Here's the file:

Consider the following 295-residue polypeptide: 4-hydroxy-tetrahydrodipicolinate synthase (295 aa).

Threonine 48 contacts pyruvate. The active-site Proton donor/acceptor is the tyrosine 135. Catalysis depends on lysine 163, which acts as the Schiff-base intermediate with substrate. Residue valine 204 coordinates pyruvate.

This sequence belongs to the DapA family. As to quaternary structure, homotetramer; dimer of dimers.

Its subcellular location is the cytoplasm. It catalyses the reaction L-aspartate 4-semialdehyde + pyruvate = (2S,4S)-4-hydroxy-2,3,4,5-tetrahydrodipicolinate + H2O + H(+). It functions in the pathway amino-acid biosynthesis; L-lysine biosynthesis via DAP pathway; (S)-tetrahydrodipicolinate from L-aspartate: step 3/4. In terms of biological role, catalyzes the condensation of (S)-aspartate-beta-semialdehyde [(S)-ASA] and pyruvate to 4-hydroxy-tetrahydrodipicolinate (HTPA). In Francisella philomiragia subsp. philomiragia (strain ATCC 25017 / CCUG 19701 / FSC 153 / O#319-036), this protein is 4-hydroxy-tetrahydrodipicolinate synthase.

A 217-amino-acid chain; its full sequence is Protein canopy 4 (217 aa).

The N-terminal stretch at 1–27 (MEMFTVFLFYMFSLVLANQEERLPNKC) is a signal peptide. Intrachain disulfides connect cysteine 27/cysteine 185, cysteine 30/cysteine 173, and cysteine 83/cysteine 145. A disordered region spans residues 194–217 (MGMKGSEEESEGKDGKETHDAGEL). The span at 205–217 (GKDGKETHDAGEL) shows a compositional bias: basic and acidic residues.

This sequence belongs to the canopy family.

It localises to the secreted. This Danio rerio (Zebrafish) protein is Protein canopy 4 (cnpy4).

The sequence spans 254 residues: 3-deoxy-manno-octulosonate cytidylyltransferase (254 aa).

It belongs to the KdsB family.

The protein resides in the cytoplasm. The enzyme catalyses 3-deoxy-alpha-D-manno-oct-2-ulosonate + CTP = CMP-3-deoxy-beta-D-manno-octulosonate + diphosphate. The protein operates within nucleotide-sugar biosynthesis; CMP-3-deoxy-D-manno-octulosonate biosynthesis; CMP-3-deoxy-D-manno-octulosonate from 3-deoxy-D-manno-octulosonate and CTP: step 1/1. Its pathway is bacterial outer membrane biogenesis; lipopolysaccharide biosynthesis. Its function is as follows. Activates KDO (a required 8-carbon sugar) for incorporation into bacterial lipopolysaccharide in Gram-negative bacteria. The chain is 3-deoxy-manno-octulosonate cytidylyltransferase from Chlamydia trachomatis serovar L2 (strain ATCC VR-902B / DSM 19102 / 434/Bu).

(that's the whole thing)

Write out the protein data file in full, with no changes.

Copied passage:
Consider the following 295-residue polypeptide: 4-hydroxy-tetrahydrodipicolinate synthase (295 aa).

Threonine 48 contacts pyruvate. The active-site Proton donor/acceptor is the tyrosine 135. Catalysis depends on lysine 163, which acts as the Schiff-base intermediate with substrate. Residue valine 204 coordinates pyruvate.

This sequence belongs to the DapA family. As to quaternary structure, homotetramer; dimer of dimers.

Its subcellular location is the cytoplasm. It catalyses the reaction L-aspartate 4-semialdehyde + pyruvate = (2S,4S)-4-hydroxy-2,3,4,5-tetrahydrodipicolinate + H2O + H(+). It functions in the pathway amino-acid biosynthesis; L-lysine biosynthesis via DAP pathway; (S)-tetrahydrodipicolinate from L-aspartate: step 3/4. In terms of biological role, catalyzes the condensation of (S)-aspartate-beta-semialdehyde [(S)-ASA] and pyruvate to 4-hydroxy-tetrahydrodipicolinate (HTPA). In Francisella philomiragia subsp. philomiragia (strain ATCC 25017 / CCUG 19701 / FSC 153 / O#319-036), this protein is 4-hydroxy-tetrahydrodipicolinate synthase.

A 217-amino-acid chain; its full sequence is Protein canopy 4 (217 aa).

The N-terminal stretch at 1–27 (MEMFTVFLFYMFSLVLANQEERLPNKC) is a signal peptide. Intrachain disulfides connect cysteine 27/cysteine 185, cysteine 30/cysteine 173, and cysteine 83/cysteine 145. A disordered region spans residues 194–217 (MGMKGSEEESEGKDGKETHDAGEL). The span at 205–217 (GKDGKETHDAGEL) shows a compositional bias: basic and acidic residues.

This sequence belongs to the canopy family.

It localises to the secreted. This Danio rerio (Zebrafish) protein is Protein canopy 4 (cnpy4).

The sequence spans 254 residues: 3-deoxy-manno-octulosonate cytidylyltransferase (254 aa).

It belongs to the KdsB family.

The protein resides in the cytoplasm. The enzyme catalyses 3-deoxy-alpha-D-manno-oct-2-ulosonate + CTP = CMP-3-deoxy-beta-D-manno-octulosonate + diphosphate. The protein operates within nucleotide-sugar biosynthesis; CMP-3-deoxy-D-manno-octulosonate biosynthesis; CMP-3-deoxy-D-manno-octulosonate from 3-deoxy-D-manno-octulosonate and CTP: step 1/1. Its pathway is bacterial outer membrane biogenesis; lipopolysaccharide biosynthesis. Its function is as follows. Activates KDO (a required 8-carbon sugar) for incorporation into bacterial lipopolysaccharide in Gram-negative bacteria. The chain is 3-deoxy-manno-octulosonate cytidylyltransferase from Chlamydia trachomatis serovar L2 (strain ATCC VR-902B / DSM 19102 / 434/Bu).